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UMaine Today Magazine

Lasting Impression

Margaret Chase Smith
Margaret Chase Smith, 1950.

Photo courtesy of
The Margaret Chase Smith Library, Skowhegan, Maine

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The University of Maine's Margaret Chase Smith Center for Public Policy is named for the Skowhegan, Maine, native who became one of the country's greatest stateswomen.

Starting with a special election in 1940, Margaret Chase Smith's Congressional career spanned 33 years the remainder of her late husband's term in the U.S. House of Representatives, followed by four full House terms. In 1948, she won election to the first of four U.S. Senate terms, becoming the first woman in American history elected to both houses of Congress.

Perhaps the most memorable act in her political career was her 1950 "Declaration of Conscience" speech, when she became the first senator to publicly denounce Sen. Joseph McCarthy's tactics in his campaign against communism.

Her courageous stand, in a time of fear and suspicion, was a turning point in the nation's attitude toward "McCarthyism."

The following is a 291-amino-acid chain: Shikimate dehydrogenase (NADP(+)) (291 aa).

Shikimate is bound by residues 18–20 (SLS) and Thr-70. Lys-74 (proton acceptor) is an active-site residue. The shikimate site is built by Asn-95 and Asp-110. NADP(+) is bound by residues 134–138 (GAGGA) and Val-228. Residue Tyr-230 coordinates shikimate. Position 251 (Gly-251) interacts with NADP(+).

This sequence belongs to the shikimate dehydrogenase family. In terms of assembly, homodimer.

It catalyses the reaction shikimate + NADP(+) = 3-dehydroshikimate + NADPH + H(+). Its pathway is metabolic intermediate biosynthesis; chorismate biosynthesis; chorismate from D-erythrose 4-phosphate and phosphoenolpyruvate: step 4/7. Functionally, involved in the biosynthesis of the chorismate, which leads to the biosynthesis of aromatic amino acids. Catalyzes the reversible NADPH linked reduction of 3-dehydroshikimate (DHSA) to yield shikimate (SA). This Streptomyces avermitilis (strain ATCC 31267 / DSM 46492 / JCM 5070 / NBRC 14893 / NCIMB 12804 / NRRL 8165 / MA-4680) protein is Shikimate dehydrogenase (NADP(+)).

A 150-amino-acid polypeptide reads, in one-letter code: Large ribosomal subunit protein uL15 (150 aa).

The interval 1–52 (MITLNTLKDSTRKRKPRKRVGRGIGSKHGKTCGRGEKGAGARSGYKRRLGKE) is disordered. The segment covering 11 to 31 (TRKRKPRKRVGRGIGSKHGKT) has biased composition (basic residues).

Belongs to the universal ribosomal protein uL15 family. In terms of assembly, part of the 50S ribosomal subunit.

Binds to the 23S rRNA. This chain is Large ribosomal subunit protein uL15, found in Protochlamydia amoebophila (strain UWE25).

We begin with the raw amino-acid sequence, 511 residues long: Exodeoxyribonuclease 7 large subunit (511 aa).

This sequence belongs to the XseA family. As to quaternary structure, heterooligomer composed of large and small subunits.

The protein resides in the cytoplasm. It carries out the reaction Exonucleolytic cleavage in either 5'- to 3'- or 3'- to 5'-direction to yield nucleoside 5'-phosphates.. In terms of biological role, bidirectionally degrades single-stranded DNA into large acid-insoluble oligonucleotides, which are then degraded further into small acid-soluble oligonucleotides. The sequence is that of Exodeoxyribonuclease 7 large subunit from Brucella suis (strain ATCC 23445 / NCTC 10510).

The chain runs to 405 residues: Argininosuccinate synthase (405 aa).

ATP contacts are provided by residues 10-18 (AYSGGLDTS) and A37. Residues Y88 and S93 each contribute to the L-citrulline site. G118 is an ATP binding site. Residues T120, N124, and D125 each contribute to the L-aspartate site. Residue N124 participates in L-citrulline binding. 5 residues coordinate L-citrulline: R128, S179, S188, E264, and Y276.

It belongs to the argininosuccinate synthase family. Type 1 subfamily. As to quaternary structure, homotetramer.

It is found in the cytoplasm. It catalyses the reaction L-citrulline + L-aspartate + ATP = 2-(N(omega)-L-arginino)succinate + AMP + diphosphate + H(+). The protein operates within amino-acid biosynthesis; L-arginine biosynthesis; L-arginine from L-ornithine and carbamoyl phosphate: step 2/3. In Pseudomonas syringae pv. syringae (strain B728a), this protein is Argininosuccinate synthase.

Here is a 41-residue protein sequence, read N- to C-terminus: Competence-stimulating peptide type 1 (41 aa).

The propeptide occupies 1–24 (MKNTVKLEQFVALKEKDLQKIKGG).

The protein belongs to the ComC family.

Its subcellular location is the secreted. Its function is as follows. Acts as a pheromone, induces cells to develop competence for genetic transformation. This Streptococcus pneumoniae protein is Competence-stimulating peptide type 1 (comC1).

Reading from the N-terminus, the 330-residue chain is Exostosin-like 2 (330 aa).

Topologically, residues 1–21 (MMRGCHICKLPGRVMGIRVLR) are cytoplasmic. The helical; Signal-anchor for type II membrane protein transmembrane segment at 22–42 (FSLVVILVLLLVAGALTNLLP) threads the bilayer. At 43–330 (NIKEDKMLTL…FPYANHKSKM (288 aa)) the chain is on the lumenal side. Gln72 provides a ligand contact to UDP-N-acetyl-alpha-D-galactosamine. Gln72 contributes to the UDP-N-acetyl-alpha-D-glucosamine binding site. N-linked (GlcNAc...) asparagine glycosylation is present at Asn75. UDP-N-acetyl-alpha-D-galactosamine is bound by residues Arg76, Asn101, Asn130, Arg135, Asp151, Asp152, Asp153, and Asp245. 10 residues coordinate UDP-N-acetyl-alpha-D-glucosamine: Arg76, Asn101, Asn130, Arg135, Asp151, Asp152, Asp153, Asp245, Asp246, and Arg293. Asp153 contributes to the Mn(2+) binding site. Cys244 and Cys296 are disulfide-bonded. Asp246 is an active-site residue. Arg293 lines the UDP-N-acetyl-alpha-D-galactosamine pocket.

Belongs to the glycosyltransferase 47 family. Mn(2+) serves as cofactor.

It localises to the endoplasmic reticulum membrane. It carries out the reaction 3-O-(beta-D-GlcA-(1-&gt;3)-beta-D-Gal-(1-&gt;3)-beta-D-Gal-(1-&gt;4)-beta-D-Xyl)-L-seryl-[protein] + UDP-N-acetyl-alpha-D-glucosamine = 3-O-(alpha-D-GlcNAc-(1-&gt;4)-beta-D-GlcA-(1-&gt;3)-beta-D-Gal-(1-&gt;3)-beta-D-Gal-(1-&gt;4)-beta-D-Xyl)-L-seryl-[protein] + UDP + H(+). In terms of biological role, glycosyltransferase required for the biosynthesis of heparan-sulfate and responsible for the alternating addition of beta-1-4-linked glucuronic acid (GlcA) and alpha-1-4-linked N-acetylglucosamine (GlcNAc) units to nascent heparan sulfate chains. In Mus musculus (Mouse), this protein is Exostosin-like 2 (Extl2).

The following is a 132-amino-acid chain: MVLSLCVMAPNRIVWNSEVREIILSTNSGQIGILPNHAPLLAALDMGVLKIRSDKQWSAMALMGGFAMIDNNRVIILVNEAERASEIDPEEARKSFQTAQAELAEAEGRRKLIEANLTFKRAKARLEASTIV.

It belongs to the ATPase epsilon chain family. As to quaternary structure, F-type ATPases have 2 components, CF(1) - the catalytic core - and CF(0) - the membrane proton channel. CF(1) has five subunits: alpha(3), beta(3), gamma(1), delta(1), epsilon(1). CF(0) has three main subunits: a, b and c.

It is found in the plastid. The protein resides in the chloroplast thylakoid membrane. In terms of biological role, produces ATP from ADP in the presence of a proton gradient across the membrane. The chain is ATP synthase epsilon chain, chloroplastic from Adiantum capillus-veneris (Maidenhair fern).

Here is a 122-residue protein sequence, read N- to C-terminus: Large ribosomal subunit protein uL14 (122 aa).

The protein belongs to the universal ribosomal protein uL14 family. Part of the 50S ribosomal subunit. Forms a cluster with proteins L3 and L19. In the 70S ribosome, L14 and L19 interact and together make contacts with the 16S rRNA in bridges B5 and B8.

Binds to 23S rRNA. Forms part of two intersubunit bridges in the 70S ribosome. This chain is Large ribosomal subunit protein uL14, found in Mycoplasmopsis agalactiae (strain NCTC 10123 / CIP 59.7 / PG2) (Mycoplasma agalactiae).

In 1964, Sen. Smith, a Republican, became the first woman to have her name placed in nomination for the presidency by either of the two major parties. Sen. Barry Goldwater won the nomination.

The University of Maine recognized her lifelong commitment to public service when it created the Margaret Chase Smith Center for Public Policy in 1989. The nonpartisan, independent research and public service center has a mission to improve and promote the quality of public dialogue about state, regional and national policy issues.

Sen. Smith died in 1995 at age 97.

"Lasting Impression" features a memorable person or event in UMaine history.


UMaine Today Magazine
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